How To Write a Joint Mr & Mrs Speech

Let’s be crazy as “Mrs. and Mr.”

Joint Mr & Mrs speeches are set to be a big trend this year and guests seem to love them (almost as much as a free bar and ABBA after midnight). Here’s how to do it…

(Article first written for Wedding Ideas online –

Why Give a Joint Mr & Mrs Speech

When a bride and groom give a joint speech it immediately says ‘hey, we’re a team’. It naturally creates a comedy double act and gets people laughing. The pressure’s off the groom and no one has to speak ‘on behalf’ of anyone else. It also means both the bride and groom get to be nice about their folks, compliment the in-laws and say a big thank you to everyone for being part of their day.

As well as the impact a joint speech makes at the wedding, the writing and rehearsal stages can be fun too. It’s a chance for the couple to reminisce and, in the midst of table plan debates and budget negotiations, remind themselves why they actually like each other.

The writing process is also good practice for the marriage itself; working out who does what, arguing over the important stuff and, hopefully at least, learning how to work together.

To any couples wanting to give it a go… here’s…

How To Write A Joint Mr & Mrs Speech


Set aside an afternoon where you can both sit down to work out the basics… who do you want to thank, what do you want to say, how will you get people laughing and how can you make the speech memorable?

Consider the structure of a traditional groom’s speech and follow the advice on how to make your speech seem like a story as opposed to a collection of random anecdotes.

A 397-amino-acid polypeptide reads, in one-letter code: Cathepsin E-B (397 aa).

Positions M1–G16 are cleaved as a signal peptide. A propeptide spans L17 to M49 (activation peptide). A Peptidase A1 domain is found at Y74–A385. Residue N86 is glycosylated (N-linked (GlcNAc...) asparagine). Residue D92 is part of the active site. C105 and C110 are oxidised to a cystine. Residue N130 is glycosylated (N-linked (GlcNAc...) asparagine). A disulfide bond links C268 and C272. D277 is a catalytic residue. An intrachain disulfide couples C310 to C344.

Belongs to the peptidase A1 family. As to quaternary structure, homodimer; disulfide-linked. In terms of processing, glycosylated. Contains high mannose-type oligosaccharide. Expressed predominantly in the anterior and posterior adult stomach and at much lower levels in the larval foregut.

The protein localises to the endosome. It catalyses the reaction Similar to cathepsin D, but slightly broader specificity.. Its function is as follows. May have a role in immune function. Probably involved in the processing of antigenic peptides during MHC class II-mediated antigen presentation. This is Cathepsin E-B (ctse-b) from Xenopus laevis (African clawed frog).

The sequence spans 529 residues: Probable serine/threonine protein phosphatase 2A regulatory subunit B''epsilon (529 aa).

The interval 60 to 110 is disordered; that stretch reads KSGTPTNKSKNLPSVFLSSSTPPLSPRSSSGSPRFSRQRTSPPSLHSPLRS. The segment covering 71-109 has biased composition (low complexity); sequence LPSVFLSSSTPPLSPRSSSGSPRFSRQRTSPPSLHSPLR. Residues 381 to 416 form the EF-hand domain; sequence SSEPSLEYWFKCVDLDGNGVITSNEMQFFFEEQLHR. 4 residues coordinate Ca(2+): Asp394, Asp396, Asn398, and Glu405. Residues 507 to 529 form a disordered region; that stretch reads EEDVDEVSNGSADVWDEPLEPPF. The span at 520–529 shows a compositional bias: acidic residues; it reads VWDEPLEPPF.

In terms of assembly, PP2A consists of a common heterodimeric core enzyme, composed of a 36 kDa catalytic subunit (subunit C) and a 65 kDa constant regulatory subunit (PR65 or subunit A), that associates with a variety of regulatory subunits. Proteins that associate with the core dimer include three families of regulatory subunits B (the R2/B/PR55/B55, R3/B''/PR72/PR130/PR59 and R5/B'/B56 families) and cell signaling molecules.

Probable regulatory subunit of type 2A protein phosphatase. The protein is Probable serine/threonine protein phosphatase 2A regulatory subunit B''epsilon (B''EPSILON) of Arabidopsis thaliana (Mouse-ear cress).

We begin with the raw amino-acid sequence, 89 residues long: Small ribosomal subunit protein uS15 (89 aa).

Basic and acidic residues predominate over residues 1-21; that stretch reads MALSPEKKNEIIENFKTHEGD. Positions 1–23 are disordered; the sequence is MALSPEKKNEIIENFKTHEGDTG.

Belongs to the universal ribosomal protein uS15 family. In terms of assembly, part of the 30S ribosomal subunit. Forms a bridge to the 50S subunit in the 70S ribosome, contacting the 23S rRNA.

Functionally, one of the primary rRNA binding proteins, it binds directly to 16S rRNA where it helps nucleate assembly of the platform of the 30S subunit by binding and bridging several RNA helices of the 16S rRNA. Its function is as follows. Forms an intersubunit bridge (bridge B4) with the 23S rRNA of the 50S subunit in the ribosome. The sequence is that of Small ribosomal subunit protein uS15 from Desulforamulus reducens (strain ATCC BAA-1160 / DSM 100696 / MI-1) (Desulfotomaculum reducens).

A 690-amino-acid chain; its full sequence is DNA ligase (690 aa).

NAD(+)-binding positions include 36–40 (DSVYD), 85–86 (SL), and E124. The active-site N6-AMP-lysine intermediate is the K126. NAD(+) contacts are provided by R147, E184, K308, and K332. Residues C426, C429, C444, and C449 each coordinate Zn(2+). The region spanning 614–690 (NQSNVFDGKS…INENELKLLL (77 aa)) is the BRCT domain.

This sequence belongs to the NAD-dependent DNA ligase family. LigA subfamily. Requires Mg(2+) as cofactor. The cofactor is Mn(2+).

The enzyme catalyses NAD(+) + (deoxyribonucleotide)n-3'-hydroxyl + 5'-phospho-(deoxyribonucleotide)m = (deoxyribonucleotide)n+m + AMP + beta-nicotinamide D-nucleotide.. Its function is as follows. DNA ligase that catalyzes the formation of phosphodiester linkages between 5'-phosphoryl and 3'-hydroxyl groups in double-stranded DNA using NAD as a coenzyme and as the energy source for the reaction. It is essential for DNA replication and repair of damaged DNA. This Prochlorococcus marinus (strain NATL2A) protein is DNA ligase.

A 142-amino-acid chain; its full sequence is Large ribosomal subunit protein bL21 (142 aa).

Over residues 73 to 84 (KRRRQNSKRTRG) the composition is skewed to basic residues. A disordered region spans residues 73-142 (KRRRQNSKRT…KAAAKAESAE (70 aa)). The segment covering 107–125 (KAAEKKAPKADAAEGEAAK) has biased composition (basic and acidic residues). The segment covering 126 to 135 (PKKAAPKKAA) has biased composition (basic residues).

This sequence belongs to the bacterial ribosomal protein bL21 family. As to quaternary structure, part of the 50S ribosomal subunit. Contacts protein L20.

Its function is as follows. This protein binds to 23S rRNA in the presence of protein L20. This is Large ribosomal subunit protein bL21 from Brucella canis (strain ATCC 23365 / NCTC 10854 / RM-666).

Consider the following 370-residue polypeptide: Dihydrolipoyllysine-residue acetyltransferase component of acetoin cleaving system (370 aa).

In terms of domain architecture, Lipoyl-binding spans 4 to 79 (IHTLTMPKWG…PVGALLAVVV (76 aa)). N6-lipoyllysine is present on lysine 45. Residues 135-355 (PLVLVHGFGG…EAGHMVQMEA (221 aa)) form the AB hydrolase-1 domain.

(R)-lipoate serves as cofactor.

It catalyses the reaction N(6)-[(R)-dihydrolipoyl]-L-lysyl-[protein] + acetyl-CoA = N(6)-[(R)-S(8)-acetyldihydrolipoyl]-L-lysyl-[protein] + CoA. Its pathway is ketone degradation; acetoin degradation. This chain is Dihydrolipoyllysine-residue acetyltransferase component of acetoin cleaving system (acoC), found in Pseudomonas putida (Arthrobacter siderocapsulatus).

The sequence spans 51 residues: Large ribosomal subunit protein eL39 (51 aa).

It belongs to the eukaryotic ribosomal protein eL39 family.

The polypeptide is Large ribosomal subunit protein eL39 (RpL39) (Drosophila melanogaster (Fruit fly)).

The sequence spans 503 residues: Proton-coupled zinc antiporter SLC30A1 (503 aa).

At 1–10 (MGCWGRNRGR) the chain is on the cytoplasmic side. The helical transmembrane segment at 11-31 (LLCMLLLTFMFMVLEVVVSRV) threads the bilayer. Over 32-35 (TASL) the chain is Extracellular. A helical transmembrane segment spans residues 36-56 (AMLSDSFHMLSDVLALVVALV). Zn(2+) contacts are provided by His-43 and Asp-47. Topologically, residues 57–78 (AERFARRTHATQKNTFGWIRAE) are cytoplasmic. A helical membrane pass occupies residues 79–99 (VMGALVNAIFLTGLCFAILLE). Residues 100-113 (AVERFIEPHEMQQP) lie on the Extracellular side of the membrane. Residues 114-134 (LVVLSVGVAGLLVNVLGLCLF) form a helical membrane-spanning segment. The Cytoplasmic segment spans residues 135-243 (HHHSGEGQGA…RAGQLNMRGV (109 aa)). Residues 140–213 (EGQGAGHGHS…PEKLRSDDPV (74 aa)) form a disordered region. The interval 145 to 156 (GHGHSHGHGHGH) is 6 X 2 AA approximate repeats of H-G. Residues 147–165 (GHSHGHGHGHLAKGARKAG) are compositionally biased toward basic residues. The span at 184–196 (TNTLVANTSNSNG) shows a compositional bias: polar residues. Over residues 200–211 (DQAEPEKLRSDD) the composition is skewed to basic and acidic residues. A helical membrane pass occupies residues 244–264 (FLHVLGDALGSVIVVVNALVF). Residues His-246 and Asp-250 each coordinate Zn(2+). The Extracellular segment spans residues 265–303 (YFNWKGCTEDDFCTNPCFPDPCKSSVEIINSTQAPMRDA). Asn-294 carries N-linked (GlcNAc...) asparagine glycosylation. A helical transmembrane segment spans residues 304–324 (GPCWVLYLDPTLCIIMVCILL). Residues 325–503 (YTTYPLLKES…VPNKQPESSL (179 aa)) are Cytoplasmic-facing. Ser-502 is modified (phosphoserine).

Decide on your double act

Work out the roles you’ll play when delivering the speech. Who will be the straight man in this double act and who will take the lead? It may be obvious. It may also be a relief to the groom if it’s his bride taking on the majority of the work.

Think about how other people see your relationship. Is one of you louder than the other? Do you contradict or mirror each other? Is one of you the naughtier one? See if you can reflect this in the way you present.

Imagine you’re a couple in a sitcom, exaggerate your differences and have a laugh with how you manage to live together. Conclude with how you actually couldn’t imagine living with anyone else.

Writing Your Speech

It’s almost impossible to write a speech side by side. You’ll end up arguing over every single word.

Think, honestly now, who’s the better writer. They should attempt a first draft of the speech. When the other one reads it it’s important they refrain from any groaning, eye rolling or shouting ‘are you serious?!?’. Instead they must be thankful and offer constructive feedback to help make the speech ‘even better’.

Adopting this relaxed and calm manner is helpful in all future negotiation (so we’re told).

Length of Speech

Just because there’s two of you speaking doesn’t mean you want to double the length of a traditional groom’s speech. Still aim for under ten minutes. Keeping it short, keeps it funny and keeps people wanting more.

The romantic bit

Giving a joint speech doesn’t mean you have to miss that moment where the groom’s really lovely about you (or, in our case, talks about our fondness for fluffy socks and our wiggly bottom).

Have a bit in the speech (towards the end) which you keep secret from each other and where you each get to be lovely about the other one. Feel free to give each other a hug if the notion takes you. No kissing though.


A joint speech requires more rehearsal.

It’s crucial that there’s lots of interaction between the two of you throughout the speech even if it’s only the occasional ‘ad lib’ interjection. Also think about the facial expression of the person who isn’t speaking. Rehearse that too!

Make sure there’s two mics at the venue if you need them. And finally make sure you both really enjoy it.

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